The establishment is willing to send Maryam to London, but only with a guarantee that she will not take any active role in politics for a mutually agreed period. Meanwhile Khan is still reluctant to let her go to London at the behest of the invisible forces, though it is the establishment, not the prime minister, who will ultimately decide if she can go or not.
Maryam might be leaving Pakistan very soon, as her father is scheduled for heart surgery this coming Monday. So if she does leave, the question will remain over what will happen to the PML-N and how easy it will be for Khan or the invisible forces to manage the leaderless party. Up to now PML-N has shown unprecedented defiance, and despite the efforts of the invisible forces and Khan, nether has it divided into factions nor are a majority of its members of parliament ready to leave the party despite having reservations over Sharif’s aggressive narrative against the powers that be.
Even if Maryam leaves at this juncture, she has successfully created a cult following, and besides Nawaz Sharif himself, she remains the only PML-N leader who is widely respected and seen as a future party supremo by the majority of its youth and urban vote bank.
Though a faction within the PML-N may want to see the younger brother of Nawaz Sharif, Shahbaz, as the next head of the party, a leader without a cult following can never guarantee an electoral win even if he or she has the backing of the invisible forces. That is how the constituency-based electoral politics work in Pakistan, where the traditional power-hungry small groups and politicians love to join a party whose leader has a cult vote bank.
So even if the establishment manages to persuade Nawaz Sharif to keep Maryam out of politics for a certain period, it will not dent her personal vote bank. Maryam was nurtured and trained by her late mother Kasloom Nawaz and her father Nawaz Sharif, so she has the grit to manage the PML-N and she knows the art of power politics.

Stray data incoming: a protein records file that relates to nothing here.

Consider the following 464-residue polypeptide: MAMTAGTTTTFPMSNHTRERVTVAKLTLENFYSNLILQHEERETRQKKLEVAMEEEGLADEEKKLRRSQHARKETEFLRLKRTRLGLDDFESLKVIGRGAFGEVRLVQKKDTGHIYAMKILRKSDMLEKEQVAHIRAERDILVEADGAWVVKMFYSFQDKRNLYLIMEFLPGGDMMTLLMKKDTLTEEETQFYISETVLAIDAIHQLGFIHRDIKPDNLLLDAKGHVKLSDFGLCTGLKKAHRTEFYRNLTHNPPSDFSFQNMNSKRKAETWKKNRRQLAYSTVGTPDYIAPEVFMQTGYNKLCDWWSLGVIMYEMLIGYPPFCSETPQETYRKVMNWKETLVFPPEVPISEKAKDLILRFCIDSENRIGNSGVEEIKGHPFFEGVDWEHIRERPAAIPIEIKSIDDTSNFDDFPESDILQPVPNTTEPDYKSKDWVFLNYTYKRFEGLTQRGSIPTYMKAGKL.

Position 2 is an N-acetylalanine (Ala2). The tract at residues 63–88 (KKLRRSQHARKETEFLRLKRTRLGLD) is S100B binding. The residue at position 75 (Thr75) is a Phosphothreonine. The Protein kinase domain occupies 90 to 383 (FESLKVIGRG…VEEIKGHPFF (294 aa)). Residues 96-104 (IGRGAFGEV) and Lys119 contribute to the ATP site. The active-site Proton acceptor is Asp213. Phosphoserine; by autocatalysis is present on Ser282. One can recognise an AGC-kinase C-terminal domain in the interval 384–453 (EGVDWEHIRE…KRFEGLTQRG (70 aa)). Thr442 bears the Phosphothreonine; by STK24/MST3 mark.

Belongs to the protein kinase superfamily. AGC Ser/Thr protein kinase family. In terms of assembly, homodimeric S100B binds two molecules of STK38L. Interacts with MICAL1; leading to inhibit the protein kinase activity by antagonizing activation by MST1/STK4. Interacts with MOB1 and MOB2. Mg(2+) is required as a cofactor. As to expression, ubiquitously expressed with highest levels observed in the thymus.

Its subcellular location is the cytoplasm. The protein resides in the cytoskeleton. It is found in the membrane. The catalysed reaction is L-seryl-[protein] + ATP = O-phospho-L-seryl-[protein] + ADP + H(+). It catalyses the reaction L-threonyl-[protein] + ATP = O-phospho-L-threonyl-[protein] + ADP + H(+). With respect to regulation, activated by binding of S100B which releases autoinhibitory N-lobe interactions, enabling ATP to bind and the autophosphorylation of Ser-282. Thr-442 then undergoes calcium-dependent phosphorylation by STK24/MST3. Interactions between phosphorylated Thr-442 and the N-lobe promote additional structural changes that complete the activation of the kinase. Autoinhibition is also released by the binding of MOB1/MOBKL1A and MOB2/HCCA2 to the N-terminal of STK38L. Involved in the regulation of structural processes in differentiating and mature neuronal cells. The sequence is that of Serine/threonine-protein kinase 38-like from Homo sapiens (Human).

This is the reason that whether Maryam will be allowed to leave the country or not has become one of the most debated issues in Pakistan. Being a smart politician, Maryam will be happy that she is being discussed, as even her detractors who are trying to assassinate her character are unconsciously helping her not only to remain relevant in the political arena but their criticism creates a soft corner for her among the PML-N vote bank.
Many can argue that Sharif working on a possible deal with establishment or Maryam leaving the country is contrary to the ideal or anti-establishment politics, but the truth of the matter is that in Pakistan, where the power chessboard is controlled by the invisible forces and where every other journalist or intellectual is a tout of the invisible forces or the current regime, the practical way to survive in the power corridors is to make sensible moves by sometimes going on to the back foot.
Zulfikar Ali Bhutto and Benazir Bhutto both gave their lives for their narratives of democratic supremacy, but even so the balance of power never tilted in favor of elected governments. So Maryam is doing the wise thing by not provoking the mighty establishment with her usual tweets and fierce speeches through public gatherings.
So her silence is not only helping her party to negotiate with the powers that be for the time being, but it has also deprived Imran Khan of the opportunity to thrive on the politics of hatred by depicting her as a traitor for her anti-establishment tweets and speeches. And perhaps Khan understands the language of silence, as it is a clear sign that she is gearing up for the next move very soon.
It is Imran Khan’s around-the-clock blame game and propaganda versus the silence of Maryam in a power game where she can outsmart him and his backers if she plays her cards well.